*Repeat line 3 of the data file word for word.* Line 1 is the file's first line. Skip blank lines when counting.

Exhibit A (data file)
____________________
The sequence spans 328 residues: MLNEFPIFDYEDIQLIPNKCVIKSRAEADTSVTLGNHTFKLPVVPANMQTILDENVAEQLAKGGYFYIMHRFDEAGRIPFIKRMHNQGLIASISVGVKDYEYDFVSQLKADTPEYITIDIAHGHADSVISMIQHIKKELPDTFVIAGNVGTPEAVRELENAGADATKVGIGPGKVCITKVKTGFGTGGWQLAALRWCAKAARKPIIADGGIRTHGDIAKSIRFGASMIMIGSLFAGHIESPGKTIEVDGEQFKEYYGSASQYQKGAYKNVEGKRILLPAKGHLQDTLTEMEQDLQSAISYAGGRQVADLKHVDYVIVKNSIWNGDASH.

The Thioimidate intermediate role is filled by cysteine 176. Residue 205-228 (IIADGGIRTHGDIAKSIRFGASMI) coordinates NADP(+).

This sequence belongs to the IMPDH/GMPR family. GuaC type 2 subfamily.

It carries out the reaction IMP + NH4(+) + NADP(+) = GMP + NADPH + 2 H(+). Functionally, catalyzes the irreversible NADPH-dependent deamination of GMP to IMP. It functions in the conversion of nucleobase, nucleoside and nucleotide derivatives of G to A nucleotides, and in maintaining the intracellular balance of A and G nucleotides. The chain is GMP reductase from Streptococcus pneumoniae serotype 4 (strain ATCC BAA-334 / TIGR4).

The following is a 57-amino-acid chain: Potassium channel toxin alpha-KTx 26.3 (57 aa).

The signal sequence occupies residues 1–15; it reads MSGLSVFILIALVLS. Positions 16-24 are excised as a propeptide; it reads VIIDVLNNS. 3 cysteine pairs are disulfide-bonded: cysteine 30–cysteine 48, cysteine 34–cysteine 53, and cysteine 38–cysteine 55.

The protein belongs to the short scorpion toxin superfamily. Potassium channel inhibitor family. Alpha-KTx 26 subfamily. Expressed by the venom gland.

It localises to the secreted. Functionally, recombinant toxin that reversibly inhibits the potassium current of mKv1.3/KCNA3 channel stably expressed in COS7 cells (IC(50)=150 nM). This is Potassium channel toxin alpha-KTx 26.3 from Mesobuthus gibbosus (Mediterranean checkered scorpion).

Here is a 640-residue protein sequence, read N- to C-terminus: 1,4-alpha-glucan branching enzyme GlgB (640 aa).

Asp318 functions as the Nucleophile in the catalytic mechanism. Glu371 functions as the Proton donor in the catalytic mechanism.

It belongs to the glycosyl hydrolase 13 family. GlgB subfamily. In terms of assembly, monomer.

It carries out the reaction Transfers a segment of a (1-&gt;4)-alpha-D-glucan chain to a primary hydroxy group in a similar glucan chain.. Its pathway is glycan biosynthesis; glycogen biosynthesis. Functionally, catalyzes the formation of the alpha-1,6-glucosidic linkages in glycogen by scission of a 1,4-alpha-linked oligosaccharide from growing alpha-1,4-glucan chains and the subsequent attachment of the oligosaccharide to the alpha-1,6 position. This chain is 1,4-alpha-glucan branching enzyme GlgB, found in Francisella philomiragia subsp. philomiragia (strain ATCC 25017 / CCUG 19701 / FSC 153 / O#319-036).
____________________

This sequence belongs to the IMPDH/GMPR family. GuaC type 2 subfamily.